Here are some ways to create a gender-inclusive classroom.

  1. Address gender stereotypes immediately 

When children say girls can’t play with cars, ask them why. Make them question their own beliefs and understand that all children can play with toys equally. If children role-play as the opposite gender, you should allow them to play and explore different identities. 

  1. Young children should play with a wide range of toys that are gender inclusive

Games and toys that promote creativity and problem-solving should be encouraged. Also, allow all children regardless of gender to play with different toys and games. 

  1. Teachers should place both boys and girls in the same group 

Students should not be divided based on gender. If they must divide the kids, they should group them according to other factors like birthdays, favorite colors, or favorite food.

  1. Choose books that do not display common gender stereotypes 

Look for books that are diverse and include characters who play central roles regardless of gender and are of all types of ethnicities.

  1. Administrators should hire both female and male teachers 

Oftentimes school systems have many more female teachers compared to male teachers, but it’s important for children to be exposed to educators of all genders and backgrounds. 

  1. Let all children play sports and games even if they’re rough or physical 

Both boys and girls should be encouraged to play outdoors and get dirty! Physical activity, sports, and exercise are very important for children’s well-being.

  1. Teachers and parents should regularly have conversations about gender equality 

It’s just as important that kids are exposed to these positive perceptions both in the classroom and at home. 

  1. Teach kids not to use gender stereotypes like “girls are weak” or “boys are violent” 

If children used gender-stereotypical phrases, teachers should explain to them that everyone is free to play with whatever they want.

  1. Teach that gender is only one part of someone’s whole identity or personality 

According to the National Association for the Education of Young Children (NAEYC), teachers and parents should tell children that each individual is unique, and that gender is only a small part of someone’s identity.

  1. Teachers should make all students feel important by listening to everything they have to say. 

The Bottom Line on Gender Inequality and Schools

Consciously or unconsciously, today’s teachers treat boys and girls differently in classrooms. Boys are given more opportunities than girls. Disparities in gender influence the development of children, and this negative impact continues to grow with the children.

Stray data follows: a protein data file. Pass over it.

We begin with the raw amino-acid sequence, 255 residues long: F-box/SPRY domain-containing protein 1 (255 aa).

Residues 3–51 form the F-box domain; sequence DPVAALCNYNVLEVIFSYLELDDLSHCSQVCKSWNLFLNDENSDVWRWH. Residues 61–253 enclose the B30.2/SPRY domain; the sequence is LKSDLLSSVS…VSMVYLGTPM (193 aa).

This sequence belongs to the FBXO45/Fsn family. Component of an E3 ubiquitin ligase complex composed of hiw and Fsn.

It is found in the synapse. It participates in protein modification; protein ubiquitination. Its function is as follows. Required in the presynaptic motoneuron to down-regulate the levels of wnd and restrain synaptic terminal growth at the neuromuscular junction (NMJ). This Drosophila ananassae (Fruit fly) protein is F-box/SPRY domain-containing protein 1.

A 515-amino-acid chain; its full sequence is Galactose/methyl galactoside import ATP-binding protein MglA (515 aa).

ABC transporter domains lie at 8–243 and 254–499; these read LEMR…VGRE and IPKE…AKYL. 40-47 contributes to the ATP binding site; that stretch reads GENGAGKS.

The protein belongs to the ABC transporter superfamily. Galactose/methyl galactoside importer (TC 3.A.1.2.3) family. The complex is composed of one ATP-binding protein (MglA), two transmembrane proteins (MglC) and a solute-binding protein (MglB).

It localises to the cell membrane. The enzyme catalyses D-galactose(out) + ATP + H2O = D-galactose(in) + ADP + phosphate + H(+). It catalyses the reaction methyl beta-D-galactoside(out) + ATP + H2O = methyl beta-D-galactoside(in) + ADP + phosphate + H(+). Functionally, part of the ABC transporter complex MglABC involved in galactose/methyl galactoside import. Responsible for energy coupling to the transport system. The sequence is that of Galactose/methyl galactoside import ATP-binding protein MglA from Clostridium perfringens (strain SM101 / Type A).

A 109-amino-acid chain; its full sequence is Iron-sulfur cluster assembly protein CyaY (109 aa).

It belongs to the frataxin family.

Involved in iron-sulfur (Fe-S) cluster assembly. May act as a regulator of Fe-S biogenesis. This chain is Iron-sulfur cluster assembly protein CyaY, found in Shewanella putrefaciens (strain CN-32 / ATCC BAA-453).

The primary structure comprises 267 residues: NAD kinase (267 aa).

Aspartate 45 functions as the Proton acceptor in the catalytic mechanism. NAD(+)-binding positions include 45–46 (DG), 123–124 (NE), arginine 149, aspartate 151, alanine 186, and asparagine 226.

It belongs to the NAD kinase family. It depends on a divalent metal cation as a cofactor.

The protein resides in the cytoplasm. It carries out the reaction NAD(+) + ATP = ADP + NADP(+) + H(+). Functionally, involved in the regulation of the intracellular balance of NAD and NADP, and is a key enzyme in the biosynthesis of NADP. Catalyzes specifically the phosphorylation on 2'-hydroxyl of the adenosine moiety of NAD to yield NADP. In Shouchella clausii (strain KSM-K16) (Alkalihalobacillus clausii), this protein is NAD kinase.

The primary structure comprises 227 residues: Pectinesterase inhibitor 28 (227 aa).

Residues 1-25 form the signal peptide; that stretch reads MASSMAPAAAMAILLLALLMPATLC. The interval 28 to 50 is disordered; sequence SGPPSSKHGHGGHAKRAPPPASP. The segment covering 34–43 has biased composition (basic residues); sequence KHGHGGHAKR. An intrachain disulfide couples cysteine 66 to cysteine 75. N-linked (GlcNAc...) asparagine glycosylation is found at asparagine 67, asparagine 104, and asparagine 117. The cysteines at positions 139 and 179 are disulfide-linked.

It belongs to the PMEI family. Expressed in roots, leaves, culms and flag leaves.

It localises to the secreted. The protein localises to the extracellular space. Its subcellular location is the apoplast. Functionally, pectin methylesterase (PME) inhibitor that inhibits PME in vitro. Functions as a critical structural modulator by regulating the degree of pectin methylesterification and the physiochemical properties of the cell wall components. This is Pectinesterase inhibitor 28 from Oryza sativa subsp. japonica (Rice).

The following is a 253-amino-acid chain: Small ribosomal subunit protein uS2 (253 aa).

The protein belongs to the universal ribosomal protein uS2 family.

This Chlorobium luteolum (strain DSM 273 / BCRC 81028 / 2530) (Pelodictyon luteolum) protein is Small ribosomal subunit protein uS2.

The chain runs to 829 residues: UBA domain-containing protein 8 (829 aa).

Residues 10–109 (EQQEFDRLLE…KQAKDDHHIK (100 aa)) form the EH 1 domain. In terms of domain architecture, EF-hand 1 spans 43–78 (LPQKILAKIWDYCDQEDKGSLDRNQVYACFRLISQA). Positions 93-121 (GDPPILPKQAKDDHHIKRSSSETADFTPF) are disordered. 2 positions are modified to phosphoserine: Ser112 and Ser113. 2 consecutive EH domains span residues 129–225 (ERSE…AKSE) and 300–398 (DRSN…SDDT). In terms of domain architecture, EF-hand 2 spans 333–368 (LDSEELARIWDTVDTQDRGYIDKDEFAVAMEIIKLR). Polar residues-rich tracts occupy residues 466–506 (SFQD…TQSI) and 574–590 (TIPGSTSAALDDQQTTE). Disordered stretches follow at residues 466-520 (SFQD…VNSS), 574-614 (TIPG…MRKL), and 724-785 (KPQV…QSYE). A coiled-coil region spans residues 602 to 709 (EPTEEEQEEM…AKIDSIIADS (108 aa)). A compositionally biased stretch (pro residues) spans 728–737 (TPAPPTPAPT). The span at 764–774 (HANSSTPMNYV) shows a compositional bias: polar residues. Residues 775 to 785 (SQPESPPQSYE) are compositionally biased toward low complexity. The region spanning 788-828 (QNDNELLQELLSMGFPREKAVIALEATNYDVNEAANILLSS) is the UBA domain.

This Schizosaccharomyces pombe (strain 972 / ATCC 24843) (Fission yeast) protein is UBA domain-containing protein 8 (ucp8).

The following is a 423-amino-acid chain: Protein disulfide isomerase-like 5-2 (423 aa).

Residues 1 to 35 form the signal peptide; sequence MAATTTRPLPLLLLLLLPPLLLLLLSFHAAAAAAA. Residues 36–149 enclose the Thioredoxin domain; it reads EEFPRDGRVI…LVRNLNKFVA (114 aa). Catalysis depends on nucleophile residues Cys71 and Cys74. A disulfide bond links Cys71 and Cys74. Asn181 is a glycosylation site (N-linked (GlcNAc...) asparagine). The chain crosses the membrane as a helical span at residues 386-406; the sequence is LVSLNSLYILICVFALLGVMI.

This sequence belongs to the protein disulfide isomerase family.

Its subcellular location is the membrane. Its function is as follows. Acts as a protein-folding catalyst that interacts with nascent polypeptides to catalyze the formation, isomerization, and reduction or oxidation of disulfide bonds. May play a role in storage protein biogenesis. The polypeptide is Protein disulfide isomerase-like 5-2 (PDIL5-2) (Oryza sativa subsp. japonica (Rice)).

In order to encourage more equal opportunities for kids as they learn and grow,  schools and teachers need to create gender-inclusive classrooms to provide girls and boys with equal opportunities to learn and grow.

Sources +

Aina, O. E. (n.d.). Why Does Gender Matter? Counteracting Stereotypes with Young Children.

Terrier, C. (2016, November). Boys Lag Behind: How Teachers’ Gender Biases Affect Student Achievement. Retrieved March 21, 2023, from

Center, K. C. (2022, October 26). Why Is Bottling Up Your Emotions Bad for You? Kentucky Counseling Center.

Challenge gender bias in the classroom with language. (n.d.). British Council.

Examples of Gender Stereotypes | gender-equality-law. (n.d.). Gender-equality-law.

Gender equality. (2023, March 13). ECU.

How to remove gender stereotypes from playtime. (n.d.). UNICEF Parenting.

Kearns, M. C., D’Inverno, A. S., & Reidy, D. E. (2020). The Association Between Gender Inequality and Sexual Violence in the U.S. American Journal of Preventive Medicine, 58(1), 12–20.

Lievore, I., & Triventi, M. (2022). Do teacher and classroom characteristics affect the way in which girls and boys are graded? British Journal of Sociology of Education, 44(1), 97–122.

Narahara, M. (1998). Gender Bias in Children’s Picture Books: A Look at Teachers’ Choice of Literature. ED. Retrieved March 25, 2023, from

Tate and the Pink Coat: Exploring Gender and Enacting Anti-Bias. (n.d.). NAEYC.

Unesco. (2018, March 14). Gender equality through school: providing a safe and inclusive learning environment - Unesco.

Wang, S. (2021). The Impact of Gender Stereotypes on Child Development: A Critical Analysis of the Feminist Movie Dangal. Retrieved March 25, 2023, from

Halimeh Salem

About Gemma

Halimeh is an experienced teacher who has worked in a variety of US classroom settings. She is… Read more